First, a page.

Origen have a lot of work to do if they’re to bounce back from their torrid season. Hybrid has already departed the lineup, meaning that the side needs to acquire at least two more members in the off season—assuming that no one else leaves, of course. They still house veterans in the top lane and jungle, and a bright but underwhelming talent in the mid lane. Their problems are solvable, but it will take some top-tier acquisitions to take them back to the top.

Jan 21 2017 - 10:20 pm

G2 Esports and H2k-Gaming on top after EU LCS opening weekend

Last year's top teams haven't missed a beat.
Callum Leslie
Weekend Editor, Dot Esports.
Photo via Riot Games

G2 Esports and H2k-Gaming picked up exactly where they left off as the 2017 European LCS season got underway.

Both G2 and H2k, who had the most championship points in Europe in 2016, won both of their first two matches of the 2017 Spring Split as they look to win out in their respective groups.

In the biggest match of the weekend on paper, G2 beat Fnatic 2-1 in a thrilling series to the delight of the crowd in the LCS studio. The first game was a cagey affair, with G2 securing all of the objectives and getting a relatively comfortable win, but the second game was far closer.

The game was level for most of the first thirty minutes, until Fnatic managed to take Baron. From there the team's advantage slowly developed despite G2's best efforts. Fnatic broke down G2's defences and left the Nexus exposed, before this daring flash play let Fnatic in the backdoor to win the game.

Fired up by the audacious play, G2 Esports fired back in game three. Though Fnatic were able to secure more kills than G2, 20-14, G2 once again took almost all of the objectives. They wore down Fnatic with repeated attacks on the Nexus until Fnatic could no longer withstand the pressure.

G2 also defeated Roccat 2-0, finishing the week top of Group A.

H2k-Gaming went just one better than G2 in Group B—not only did they win both of their initial matches, they also did without dropping a game. The 2016 World Championship semifinalists defeated Origen in the first game of the season, before knocking off fellow World Championship competitors Splyce.

Misfits and Unicorns of Love were the only other victorious sides on the opening weekend, over Giants Gaming and Vitality respectively.

Jan 21 2017 - 10:55 pm

Contractz shines as Cloud9 topples TSM

Cloud9’s rookie jungler made a big splash in his LCS debut
Xing Li
Dot Esports
Photo via Riot Games

Cloud9’s Juan "Contractz" Arturo Garcia didn't just make an impression in his LCS debut. He blew away all expectations, and showed himself to be a force to be reckoned with.

Contractz was the last cut from the Players to Watch list we wrote before the League Championship season. We weren’t sure how much priority Cloud9 would give him, especially with so much talent elsewhere on the roster. Still, we felt uneasy--someone not on the list was almost guaranteed to break out.

We just didn’t know that it would happen in the very first series.

In a rematch of last summer’s LCS Finals, Cloud9 and TSM clashed on the rift. And despite the star power that this matchup brings, much of the focus was on Contractz. He was a major focus for C9, almost a win condition in themselves.

Let’s see how he did it.

Jungle Priority

Due to the changes Riot made to the jungle in the offseason, priority has risen for junglers. More experience and more ganks means a good jungler can more easily carry a game. Cloud9’s coach, Bok “Reapred” Han-gyu talks about priority all the time.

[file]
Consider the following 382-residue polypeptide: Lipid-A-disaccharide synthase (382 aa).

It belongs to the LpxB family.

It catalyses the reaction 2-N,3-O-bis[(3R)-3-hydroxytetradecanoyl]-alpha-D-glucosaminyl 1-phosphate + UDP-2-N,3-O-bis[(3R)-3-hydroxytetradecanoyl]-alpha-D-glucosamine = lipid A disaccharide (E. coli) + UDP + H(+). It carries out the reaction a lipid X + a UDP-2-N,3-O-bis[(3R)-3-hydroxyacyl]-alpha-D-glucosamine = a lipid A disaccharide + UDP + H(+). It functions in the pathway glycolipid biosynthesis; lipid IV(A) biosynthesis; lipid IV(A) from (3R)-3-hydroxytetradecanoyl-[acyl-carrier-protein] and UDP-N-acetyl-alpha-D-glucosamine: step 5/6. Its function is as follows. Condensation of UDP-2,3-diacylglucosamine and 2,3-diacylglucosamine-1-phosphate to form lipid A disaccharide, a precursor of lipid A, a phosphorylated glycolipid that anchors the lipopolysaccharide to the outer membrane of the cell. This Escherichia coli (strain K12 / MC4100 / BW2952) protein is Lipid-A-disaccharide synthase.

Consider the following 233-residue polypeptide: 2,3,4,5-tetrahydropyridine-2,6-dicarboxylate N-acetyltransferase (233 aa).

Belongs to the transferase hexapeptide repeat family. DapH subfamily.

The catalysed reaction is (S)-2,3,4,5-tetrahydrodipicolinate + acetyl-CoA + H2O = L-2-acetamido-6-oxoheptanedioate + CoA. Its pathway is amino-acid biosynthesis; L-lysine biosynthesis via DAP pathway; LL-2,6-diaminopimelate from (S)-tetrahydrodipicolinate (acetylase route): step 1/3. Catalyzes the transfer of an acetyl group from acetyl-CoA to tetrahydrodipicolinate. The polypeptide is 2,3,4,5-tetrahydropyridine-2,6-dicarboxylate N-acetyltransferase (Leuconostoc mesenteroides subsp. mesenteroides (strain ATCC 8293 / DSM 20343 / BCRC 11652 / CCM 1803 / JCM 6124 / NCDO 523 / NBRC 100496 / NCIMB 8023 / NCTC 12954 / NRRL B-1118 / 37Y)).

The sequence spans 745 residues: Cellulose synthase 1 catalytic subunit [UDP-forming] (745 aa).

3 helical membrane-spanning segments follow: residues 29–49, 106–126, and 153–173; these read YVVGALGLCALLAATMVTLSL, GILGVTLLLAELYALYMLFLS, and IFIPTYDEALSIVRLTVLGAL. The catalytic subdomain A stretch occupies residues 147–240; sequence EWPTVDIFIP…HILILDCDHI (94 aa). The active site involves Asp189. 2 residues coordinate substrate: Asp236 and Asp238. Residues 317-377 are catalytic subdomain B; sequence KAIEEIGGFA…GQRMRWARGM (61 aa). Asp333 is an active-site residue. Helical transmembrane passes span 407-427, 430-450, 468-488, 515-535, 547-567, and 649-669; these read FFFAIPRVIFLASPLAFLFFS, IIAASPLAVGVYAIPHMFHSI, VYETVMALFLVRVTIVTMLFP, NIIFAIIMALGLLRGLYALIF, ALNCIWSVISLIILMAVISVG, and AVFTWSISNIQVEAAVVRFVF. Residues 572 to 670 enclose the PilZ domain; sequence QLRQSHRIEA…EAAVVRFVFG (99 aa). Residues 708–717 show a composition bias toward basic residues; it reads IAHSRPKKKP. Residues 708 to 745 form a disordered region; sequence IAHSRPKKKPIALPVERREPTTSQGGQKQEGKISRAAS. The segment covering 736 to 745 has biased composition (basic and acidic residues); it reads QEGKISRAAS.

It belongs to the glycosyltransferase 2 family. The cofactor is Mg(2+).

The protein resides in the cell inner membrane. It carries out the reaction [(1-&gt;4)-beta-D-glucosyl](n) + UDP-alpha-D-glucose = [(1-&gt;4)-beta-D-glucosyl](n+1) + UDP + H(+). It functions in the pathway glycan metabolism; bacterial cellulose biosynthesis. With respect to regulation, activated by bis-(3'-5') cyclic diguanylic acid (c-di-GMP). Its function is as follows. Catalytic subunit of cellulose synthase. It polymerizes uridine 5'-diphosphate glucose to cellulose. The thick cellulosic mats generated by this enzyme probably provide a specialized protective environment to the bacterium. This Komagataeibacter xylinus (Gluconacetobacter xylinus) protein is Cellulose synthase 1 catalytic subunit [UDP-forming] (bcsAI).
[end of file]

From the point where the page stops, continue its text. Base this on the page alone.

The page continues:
Priority is a League term that indicates which lane has a strong matchups and should be a focus for jungle ganks. The player or lane with priority gets earlier picks and more attention from the rest of the team.

In a bit of a role reversal, C9 picked jungle to have priority in game one. That meant C9 players actively played around Contractz’ Kha’zix and made plays to get him ahead. In one telling instance, AD carry Zachary “Sneaky” Scuderi burned his Ashe ult so that Contractz could invade and secure red buff.

Contractz rewarded that allocation by killing TSM ADC Jason “WildTurtle” Tran for First Blood. Cloud9 picked a risky comp that required Contractz and mid laner Nicolaj Jensen (playing Fizz) to snowball. Aided by some questionable team play from TSM and baffling itemization from WildTurtle, they accomplished that.

How would TSM react in game two?

A Lee Sin God

Cloud9 continued to give Contractz priority by first-picking Lee Sin for him (only one jungler, Rengar, was banned). This time, he lived in TSM’s red side jungle, playing around pressure from Jensen and top laner Jung “Impact” Eon-yeong.

A well-executed gank gave C9 First Blood again, this time on Soren “Bjergsen” Bjerg. C9’s duo lane kept their own red-side safe, allowing Contractz to clear and run to the top lane to kill Kevin “Hauntzer” Yarnell.

For much of the series, Cloud9 exhibited superior team play and coordination, and Contractz was at the center of big plays. He is an aggressive, carry-oriented player and C9 enabled that aggression extremely well. Even when TSM jungler Dennis “Svenskeren” Johnsen and the rest of the team was there, it was often C9 making the right moves, faster. Following a decent TSM dive in the bot lane, Contractz responded with kill after kill.

It’s still very early in the season, but this team has come together very fast. Their communication was superb as was the shot calling. TSM had poor performances from Turtle and Svenskeren, but this victory was still more about C9's macro-oriented team play, rather than individual performances. They will have chances to come back, just like C9 will have to keep their play high by continuing to aid their jungler.

Contractz just dominated what was the best team in NA. Keep this performance up, and he’ll find himself on another one of our lists: the end of split awards.